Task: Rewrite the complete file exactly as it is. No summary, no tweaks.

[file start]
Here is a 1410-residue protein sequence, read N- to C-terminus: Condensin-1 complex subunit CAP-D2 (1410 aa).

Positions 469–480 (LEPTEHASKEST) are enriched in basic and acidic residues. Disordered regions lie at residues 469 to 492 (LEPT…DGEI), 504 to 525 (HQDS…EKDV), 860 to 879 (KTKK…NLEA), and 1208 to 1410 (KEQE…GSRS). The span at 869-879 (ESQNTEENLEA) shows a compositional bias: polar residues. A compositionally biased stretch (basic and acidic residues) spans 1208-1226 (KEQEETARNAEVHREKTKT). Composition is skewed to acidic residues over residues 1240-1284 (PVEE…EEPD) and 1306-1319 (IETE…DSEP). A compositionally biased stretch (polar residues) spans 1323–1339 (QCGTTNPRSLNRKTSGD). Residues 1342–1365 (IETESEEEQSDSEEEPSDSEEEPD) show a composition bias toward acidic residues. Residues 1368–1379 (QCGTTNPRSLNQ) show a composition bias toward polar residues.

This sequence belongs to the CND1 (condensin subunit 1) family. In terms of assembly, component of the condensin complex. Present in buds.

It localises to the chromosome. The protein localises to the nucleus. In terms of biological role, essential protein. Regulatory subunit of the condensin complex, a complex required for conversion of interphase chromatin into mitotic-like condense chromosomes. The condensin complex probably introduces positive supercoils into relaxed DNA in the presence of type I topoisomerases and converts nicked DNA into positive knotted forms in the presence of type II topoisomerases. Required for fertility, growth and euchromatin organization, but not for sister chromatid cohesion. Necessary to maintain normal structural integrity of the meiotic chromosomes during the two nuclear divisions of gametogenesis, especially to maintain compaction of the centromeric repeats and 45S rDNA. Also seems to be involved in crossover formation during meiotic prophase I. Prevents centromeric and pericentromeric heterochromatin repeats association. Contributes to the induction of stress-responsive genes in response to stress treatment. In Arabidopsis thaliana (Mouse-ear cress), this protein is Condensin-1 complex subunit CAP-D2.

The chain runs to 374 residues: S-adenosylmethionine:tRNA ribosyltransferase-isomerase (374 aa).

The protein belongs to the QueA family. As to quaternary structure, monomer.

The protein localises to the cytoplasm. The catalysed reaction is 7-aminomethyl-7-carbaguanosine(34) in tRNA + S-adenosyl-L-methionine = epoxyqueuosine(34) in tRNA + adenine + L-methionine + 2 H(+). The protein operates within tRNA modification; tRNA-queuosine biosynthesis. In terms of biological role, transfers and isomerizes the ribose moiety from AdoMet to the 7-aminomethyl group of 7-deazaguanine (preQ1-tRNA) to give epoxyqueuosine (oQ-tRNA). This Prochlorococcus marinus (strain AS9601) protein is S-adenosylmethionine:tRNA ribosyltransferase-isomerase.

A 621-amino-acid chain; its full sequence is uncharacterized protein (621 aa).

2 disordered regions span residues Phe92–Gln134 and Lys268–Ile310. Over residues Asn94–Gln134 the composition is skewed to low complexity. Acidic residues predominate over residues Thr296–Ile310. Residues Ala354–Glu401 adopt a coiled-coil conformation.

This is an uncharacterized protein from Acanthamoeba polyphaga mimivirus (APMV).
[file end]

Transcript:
Here is a 1410-residue protein sequence, read N- to C-terminus: Condensin-1 complex subunit CAP-D2 (1410 aa).

Positions 469–480 (LEPTEHASKEST) are enriched in basic and acidic residues. Disordered regions lie at residues 469 to 492 (LEPT…DGEI), 504 to 525 (HQDS…EKDV), 860 to 879 (KTKK…NLEA), and 1208 to 1410 (KEQE…GSRS). The span at 869-879 (ESQNTEENLEA) shows a compositional bias: polar residues. A compositionally biased stretch (basic and acidic residues) spans 1208-1226 (KEQEETARNAEVHREKTKT). Composition is skewed to acidic residues over residues 1240-1284 (PVEE…EEPD) and 1306-1319 (IETE…DSEP). A compositionally biased stretch (polar residues) spans 1323–1339 (QCGTTNPRSLNRKTSGD). Residues 1342–1365 (IETESEEEQSDSEEEPSDSEEEPD) show a composition bias toward acidic residues. Residues 1368–1379 (QCGTTNPRSLNQ) show a composition bias toward polar residues.

This sequence belongs to the CND1 (condensin subunit 1) family. In terms of assembly, component of the condensin complex. Present in buds.

It localises to the chromosome. The protein localises to the nucleus. In terms of biological role, essential protein. Regulatory subunit of the condensin complex, a complex required for conversion of interphase chromatin into mitotic-like condense chromosomes. The condensin complex probably introduces positive supercoils into relaxed DNA in the presence of type I topoisomerases and converts nicked DNA into positive knotted forms in the presence of type II topoisomerases. Required for fertility, growth and euchromatin organization, but not for sister chromatid cohesion. Necessary to maintain normal structural integrity of the meiotic chromosomes during the two nuclear divisions of gametogenesis, especially to maintain compaction of the centromeric repeats and 45S rDNA. Also seems to be involved in crossover formation during meiotic prophase I. Prevents centromeric and pericentromeric heterochromatin repeats association. Contributes to the induction of stress-responsive genes in response to stress treatment. In Arabidopsis thaliana (Mouse-ear cress), this protein is Condensin-1 complex subunit CAP-D2.

The chain runs to 374 residues: S-adenosylmethionine:tRNA ribosyltransferase-isomerase (374 aa).

The protein belongs to the QueA family. As to quaternary structure, monomer.

The protein localises to the cytoplasm. The catalysed reaction is 7-aminomethyl-7-carbaguanosine(34) in tRNA + S-adenosyl-L-methionine = epoxyqueuosine(34) in tRNA + adenine + L-methionine + 2 H(+). The protein operates within tRNA modification; tRNA-queuosine biosynthesis. In terms of biological role, transfers and isomerizes the ribose moiety from AdoMet to the 7-aminomethyl group of 7-deazaguanine (preQ1-tRNA) to give epoxyqueuosine (oQ-tRNA). This Prochlorococcus marinus (strain AS9601) protein is S-adenosylmethionine:tRNA ribosyltransferase-isomerase.

A 621-amino-acid chain; its full sequence is uncharacterized protein (621 aa).

2 disordered regions span residues Phe92–Gln134 and Lys268–Ile310. Over residues Asn94–Gln134 the composition is skewed to low complexity. Acidic residues predominate over residues Thr296–Ile310. Residues Ala354–Glu401 adopt a coiled-coil conformation.

This is an uncharacterized protein from Acanthamoeba polyphaga mimivirus (APMV).